The most comprehensive study of Civil War Presbyterianism is Lewis G. Vander Velde, The Presbyterian Church and the Federal Union, 1861-1869 (Cambridge: Harvard University Press, 1932). Henry A. Boardman feared that the Presbyterian church was becoming allied to a political party and had lost sight of its obligation to treat dissenters according to the constitution of the church. The General Assembly of 1866 (Philadelphia: J. B. Lippincott & Co., 1867). Boardman argued that the church had departed from its high constitutional position of 1837, and was affirming the absolute authority of the General Assembly. While Boardman had agreed with Hodge that the church had some discretion, this was a “court without restraint” at all (42).
After the war, every northern Presbyterian newspaper was filled with debates over the wisdom of reunion. Most Old Schoolers were initially wary of the New School, but eventually became convinced that the errors of 1837 no longer existed (and some came to believe that they never had existed) in the New School. Victor Howard points out that division between Finney’s Oberliners and the New School led the New School to a more conservative stance as radicals departed and moderates were thrust into the arms of the conservatives. He agrees with George Marsden that this helped create a more orthodox Presbyterianism in the New School. Victor B. Howard, Conscience and Slavery: The Evangelical Calvinistic Domestic Missions, 1837-1861 (Kent, OH: Kent State University Press, 1990) 87; cf. Marsden, New School.
Though the Reformed Presbyterians were almost evenly divided, the United Presbyterians, Old School and New School were overwhelmingly for the union. Robert J. Breckinridge was the only noisy opponent present. Speaking to the moderator, George H. Stuart, a Reformed Presbyterian ruling elder, he said, “Sir, I seldom prophesy. . . . there is no possibility of getting all these bodies into an organic union now” Two at a time, perhaps, but not five. He insisted that the Cumberland Presbyterians and the New School, in particular, had no business proposing terms of union, since they had seceded from the Old School. Further, he was not particularly impressed by the theological abilities of the Old School men on the Committee of Correspondence (at which cries of “order” caused the moderator to gavel him down and call him to order). Breckinridge fumed “I did not come here to be lectured by the Moderator. My opinion is we have changed the whole tone of this assembly by making a layman president of it. Such a thing was never before heard of. If this body is to be governed by intrigue, the curse of God will rest upon it. [Amid loud expressions of disapprobation, Dr. Breckinridge retired from the platform.]” Presbyterian National Union Convention (Philadelphia: James B. Rogers, 1868) 20-21. Breckinridge had made a career of seeking to elevate ruling elders, but when a ruling elder tried to shut him up from the moderator’s chair, he quickly decided that ruling elders were getting too uppity!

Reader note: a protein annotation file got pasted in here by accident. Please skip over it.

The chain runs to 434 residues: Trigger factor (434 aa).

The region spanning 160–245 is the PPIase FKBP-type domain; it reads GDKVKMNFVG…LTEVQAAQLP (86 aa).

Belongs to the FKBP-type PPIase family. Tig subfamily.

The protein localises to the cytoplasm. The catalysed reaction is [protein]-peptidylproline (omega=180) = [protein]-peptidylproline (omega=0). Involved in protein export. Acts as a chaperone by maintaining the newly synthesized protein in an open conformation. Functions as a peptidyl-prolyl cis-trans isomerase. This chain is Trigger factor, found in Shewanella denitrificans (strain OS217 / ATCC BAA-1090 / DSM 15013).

Lyman Atwater, “Doctrines of the New-School Presbyterian Church,” BRPR 39.4 (October, 1867); Charles Hodge, “Presbyterian Reunion,” BRPR 40.1 (January, 1868); Atwater, “Truth, Charity, and Unity,” BRPR 40.2 (April, 1868).
Scroggs, Marilee Munger, A Light in the City: The Fourth Presbyterian Church of Chicago (Published by the Fourth Presbyterian Church of Chicago, 1990) 18-23.
Lefferts A. Loetscher, The Broadening Church: A Study of Theological Issues in the Presbyterian Church since 1869 (Philadelphia: University of Pennsylvania Press, 1954).
A Protestant Clergyman [Stephen Colwell], Charity and the Clergy (Philadelphia: Lippincott, Grambo & Co., 1853) xi-xii. Certainly a church that hoped to be the bond of union should have given greater consideration for the poor, as Colwell said (especially the urban poor and the enslaved poor, since the Old School had a considerable number of poor congregations in rural areas). The fact that the southern church remained theologically orthodox for a generation longer than the northern church simply demonstrates that the southern Presbyterian church adopted postbellum southern conservatism.
R.J.B., “The General Assembly of 1862, of the Presbyterian Church in the United States of America,” DQR 2.2 (June, 1862) 301-370.